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Regarding Sacred Landscapes

Toronto East General Hospital Terrace Garden

Originally published in Hospital News, 2004

Tales of the Earth was posed with a challenging assignment – to transform a neglected, narrow fifth-floor rooftop at Toronto East General Hospital into a terrace garden where seventy-five residents of the Complex Continuing Care Unit could discover backyard pleasure and joy. The terrace garden became a physical expression of a vision of the Unit to provide a safe, caring environment for its residents and their support network. Drawing on qualities of sacred landscapes, the garden became a home in a safe, caring environment – one that respects and values the diversity of residents and their support network; a place in which to reconstruct a sense of reassurance and restoration of confidence gained through healthful aging; a landscape providing spaces for both privacy and interaction with others.

Exploring various design alternatives, we sought to create a garden as an integral part of the hospital environment, meeting requirements and needs of caregivers and those receiving care. We developed garden concepts and schemes with a design vocabulary that speaks to the varied historical and cultural traditions brought by residents from their homelands – Britain, Ireland, Greece, Italy, Sri Lanka, India, Vietnam, Philippines and China. The richness of spaces and details reveal a unique depth of character and meaning to the spirit of the garden without being historically redundant.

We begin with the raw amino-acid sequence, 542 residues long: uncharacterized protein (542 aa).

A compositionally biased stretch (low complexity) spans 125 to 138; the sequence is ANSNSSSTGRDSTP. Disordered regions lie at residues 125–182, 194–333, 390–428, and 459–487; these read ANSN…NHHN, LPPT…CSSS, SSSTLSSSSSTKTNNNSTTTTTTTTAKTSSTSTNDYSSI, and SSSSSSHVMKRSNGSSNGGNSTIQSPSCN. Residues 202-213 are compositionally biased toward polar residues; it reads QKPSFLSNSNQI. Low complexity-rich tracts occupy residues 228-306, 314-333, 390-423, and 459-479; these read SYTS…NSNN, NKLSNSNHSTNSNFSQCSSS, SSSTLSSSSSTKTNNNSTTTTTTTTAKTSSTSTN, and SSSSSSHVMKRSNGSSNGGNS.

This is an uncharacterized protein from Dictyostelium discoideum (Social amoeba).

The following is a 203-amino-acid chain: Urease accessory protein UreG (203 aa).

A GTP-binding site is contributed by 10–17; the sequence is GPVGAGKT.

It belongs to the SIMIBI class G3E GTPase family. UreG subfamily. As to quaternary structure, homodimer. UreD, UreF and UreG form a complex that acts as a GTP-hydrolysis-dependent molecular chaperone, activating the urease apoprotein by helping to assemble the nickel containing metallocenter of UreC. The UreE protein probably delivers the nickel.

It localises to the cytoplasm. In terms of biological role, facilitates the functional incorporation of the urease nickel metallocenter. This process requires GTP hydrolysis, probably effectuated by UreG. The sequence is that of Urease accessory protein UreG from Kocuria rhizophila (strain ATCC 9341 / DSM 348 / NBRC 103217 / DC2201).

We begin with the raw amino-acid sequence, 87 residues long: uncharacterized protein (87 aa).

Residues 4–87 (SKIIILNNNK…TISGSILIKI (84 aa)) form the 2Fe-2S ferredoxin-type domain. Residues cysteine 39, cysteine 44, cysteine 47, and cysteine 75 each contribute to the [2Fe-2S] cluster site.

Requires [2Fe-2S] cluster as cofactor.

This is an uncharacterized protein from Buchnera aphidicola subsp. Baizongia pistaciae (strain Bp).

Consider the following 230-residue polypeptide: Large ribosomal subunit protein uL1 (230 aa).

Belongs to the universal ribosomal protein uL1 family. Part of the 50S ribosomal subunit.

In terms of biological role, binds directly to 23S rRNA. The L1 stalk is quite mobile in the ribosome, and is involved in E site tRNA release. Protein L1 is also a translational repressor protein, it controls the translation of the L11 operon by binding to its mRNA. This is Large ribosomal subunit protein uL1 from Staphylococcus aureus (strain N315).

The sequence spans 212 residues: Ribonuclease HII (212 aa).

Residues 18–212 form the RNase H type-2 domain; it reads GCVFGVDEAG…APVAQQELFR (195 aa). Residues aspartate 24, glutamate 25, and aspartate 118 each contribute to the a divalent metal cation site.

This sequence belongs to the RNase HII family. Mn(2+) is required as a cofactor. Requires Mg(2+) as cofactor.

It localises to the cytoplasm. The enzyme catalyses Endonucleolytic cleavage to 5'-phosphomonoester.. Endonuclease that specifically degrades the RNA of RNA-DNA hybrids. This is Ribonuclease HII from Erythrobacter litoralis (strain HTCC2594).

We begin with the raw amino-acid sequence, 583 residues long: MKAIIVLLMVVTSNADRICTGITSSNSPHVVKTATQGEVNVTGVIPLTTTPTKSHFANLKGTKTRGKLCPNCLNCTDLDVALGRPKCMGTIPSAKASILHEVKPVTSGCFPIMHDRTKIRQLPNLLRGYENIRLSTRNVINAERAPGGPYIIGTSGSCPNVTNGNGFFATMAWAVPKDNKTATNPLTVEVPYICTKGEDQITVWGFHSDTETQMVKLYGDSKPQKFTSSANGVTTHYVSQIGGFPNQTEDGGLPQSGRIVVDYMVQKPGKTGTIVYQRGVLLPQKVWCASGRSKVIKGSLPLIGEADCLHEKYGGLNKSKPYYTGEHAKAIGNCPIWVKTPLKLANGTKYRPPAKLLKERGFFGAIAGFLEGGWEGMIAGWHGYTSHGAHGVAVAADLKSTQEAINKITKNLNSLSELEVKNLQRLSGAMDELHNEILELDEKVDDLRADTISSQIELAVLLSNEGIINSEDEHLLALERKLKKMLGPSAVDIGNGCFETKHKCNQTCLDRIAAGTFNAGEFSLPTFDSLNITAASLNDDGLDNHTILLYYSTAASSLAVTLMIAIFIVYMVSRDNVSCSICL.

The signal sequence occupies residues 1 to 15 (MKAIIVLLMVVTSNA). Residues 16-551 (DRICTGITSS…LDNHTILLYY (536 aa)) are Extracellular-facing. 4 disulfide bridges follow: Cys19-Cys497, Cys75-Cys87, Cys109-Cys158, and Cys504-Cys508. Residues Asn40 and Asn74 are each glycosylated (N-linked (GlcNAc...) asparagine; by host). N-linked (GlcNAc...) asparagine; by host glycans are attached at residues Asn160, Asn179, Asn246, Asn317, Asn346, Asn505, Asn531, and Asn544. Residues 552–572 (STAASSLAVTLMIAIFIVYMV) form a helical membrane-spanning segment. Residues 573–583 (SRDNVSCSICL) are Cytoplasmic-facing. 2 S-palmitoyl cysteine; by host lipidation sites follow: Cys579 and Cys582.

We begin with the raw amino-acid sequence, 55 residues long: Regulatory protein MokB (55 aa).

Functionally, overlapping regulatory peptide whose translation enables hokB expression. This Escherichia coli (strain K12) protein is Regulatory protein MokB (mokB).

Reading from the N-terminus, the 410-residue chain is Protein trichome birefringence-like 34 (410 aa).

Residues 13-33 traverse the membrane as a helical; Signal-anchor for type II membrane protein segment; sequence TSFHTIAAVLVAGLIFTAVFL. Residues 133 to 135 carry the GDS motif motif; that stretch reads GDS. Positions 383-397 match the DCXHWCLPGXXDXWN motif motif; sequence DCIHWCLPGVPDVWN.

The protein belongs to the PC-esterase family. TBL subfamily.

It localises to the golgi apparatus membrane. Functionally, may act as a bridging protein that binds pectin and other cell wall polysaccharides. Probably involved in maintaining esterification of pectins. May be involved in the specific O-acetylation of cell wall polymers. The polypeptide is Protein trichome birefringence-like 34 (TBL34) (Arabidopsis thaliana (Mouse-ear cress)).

A challenging area of 140 feet (42.7 meters) long, and nine to 23 feet (7 meters) wide on a fifth floor flat rooftop, the garden is designed and constructed as a sculpture to stimulate all senses. Landscape contractor was Somerville Construction.

Two richly coloured steel pavilions fabricated by Magus Corporation of Lindsay, Ontario, frame the garden. The dome of the light-blue and stainless steel Temple on the south for private sheltered family visits was inspired by the spiritual sanctuaries where residents once sought refuge. People feel nestled beneath the garden’s elegant wisteria-covered stainless steel dome, layered textures of light and shade, its oculus open to the sky. The yellow-ochre and stainless steel Canopy on the north provides shelter like its ancestor, the old revered hospital willow tree. The Canopy is for active outdoor social gatherings. Both pavilions glow at night with warm gentle illumination. The Piazza is located next to the Temple, its shape inspired by Rome’s Piazza Navonna. A teal-blue tiled table, like a pond, is placed between a pair of Tuscan-red semi-circular trellises covered with climbing vines.

The central path weaves like a dragon from one pavilion to the other between dry-laid sandstone walls containing the planting beds. By gently changing direction, the path offers a vaster experience of space similar to the ‘seen and hidden’ technique used in Japanese stroll gardens, always enabling residents to orient themselves between the stone wall planters. Garden plants were chosen to rejoice in the memories of both the residents’ native lands, as well as their homes on the streets neighbouring the hospital before their moving to Complex Continuing Care. Grapes and roses, fruiting shrubs, aromatic and flowering perennials, and tasty herbs have adapted well to challenging conditions.

The garden is one in which the residents of Complex Continuing Care soon began calling their own backyard, planting tulip bulbs in the beds and holding birthday parties for residents and their families. The garden truly is like home.